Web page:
Q: How do you deal with wild cats?

Sooner or later, almost every pigeon flyer is bothered by a wild (feral) cat. I think I have a good positive solution.

When constructing your loft, the bottom should be skirted or enclosed. I prefer to use a chicken wire, then cover it with either a wood or plastic lattice. This gives the loft a nice neat appearance. This skirting should have an access door built on the side or back so you can get to the underside of the loft.

When the day arrives that you are bothered by a wild cat or feral cat, set a live trap -- one that would be recommended for a raccoon. It is very easy to catch a cat. Simply take a can of sardines, partially open the can, and place the sardines, can and all, into the trap. This is almost 100% effective. You will catch your wild cat unless a raccoon or opossum beats the cat to your trap.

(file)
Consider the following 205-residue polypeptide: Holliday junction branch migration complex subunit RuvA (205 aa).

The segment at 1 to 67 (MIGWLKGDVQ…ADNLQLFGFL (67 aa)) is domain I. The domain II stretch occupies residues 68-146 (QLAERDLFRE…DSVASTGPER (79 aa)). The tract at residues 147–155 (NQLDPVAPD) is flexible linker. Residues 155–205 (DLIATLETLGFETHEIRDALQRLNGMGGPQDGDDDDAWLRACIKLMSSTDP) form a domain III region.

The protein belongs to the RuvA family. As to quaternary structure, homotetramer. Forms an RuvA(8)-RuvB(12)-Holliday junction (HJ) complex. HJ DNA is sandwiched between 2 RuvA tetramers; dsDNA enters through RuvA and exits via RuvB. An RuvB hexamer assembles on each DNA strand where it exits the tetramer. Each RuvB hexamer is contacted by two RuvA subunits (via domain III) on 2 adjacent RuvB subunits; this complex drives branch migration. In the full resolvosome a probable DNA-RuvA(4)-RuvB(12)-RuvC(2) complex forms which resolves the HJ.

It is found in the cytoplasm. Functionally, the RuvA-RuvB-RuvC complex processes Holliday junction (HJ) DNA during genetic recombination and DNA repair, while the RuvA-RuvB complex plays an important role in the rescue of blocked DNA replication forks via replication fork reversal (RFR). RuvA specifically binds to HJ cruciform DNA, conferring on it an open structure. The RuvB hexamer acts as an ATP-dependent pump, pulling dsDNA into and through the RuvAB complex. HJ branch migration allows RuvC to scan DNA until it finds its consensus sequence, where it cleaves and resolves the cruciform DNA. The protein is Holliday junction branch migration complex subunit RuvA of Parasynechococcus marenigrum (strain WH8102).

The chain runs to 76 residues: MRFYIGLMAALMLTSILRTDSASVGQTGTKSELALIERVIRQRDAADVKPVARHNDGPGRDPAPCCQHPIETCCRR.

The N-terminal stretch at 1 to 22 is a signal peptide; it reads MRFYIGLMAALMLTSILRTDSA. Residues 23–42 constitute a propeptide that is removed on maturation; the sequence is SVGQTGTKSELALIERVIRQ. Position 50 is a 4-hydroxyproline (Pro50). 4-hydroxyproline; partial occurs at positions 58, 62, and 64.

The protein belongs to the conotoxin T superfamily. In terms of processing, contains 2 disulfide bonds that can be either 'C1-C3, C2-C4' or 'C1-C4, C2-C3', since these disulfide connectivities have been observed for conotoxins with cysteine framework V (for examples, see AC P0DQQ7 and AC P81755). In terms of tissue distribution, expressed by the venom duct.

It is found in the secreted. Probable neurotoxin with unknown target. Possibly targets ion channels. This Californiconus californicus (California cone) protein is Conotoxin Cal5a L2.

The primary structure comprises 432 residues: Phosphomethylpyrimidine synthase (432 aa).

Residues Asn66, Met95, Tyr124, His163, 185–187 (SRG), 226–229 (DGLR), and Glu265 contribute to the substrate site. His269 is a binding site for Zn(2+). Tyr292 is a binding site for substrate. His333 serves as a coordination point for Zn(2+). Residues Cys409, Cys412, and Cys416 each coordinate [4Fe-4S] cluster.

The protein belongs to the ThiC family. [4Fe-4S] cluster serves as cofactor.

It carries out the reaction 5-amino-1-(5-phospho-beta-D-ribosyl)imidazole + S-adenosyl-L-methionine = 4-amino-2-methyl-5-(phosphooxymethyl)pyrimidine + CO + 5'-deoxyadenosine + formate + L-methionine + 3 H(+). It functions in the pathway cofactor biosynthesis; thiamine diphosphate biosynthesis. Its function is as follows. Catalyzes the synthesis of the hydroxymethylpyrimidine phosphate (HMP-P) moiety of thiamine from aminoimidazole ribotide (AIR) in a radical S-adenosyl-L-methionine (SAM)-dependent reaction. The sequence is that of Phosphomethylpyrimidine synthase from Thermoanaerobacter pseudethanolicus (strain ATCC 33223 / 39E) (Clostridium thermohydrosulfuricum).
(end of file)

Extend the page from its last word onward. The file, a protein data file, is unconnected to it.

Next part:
You can then either call the local animal control officer to have him pick up the cat or in my area, you can take the cat to the local humane society. A third solution is for you to provide a nice sheltered home for this creature. You can release your wild snarling cat underneath your pigeon loft. Place a box under the loft for the cat to be able to sleep in and be sheltered from the wind. Cats seem to be easily bothered by cold, and like it warm. I suggest feeding the cat dry dog food and water, which is a very nutritious diet (but mice, rats, and chipmunks will be much more to their liking) -- and your cat is safely locked away.

You now have eliminated your pigeon killer AND also installed a rodent control, since another major problem that most pigeon lofts encounter is that of rodents. This is prevalent especially in some of the warmer climates where people use a grated floor concept, which is sometimes open to the ground. The pigeons will soon adjust to having a cat near to them.

If the cat gets tame, or you see no use for it anymore as a rodent control measure, put your live trap underneath the pigeon loft and recapture the cat -- and then take it to the humane society. It is only a matter of time before a new wild cat arrives on the scene and you will have a good use for it for a while again.

It is important to keep nature in balance. Song birds and baby rabbits will also be grateful if you trap feral cats.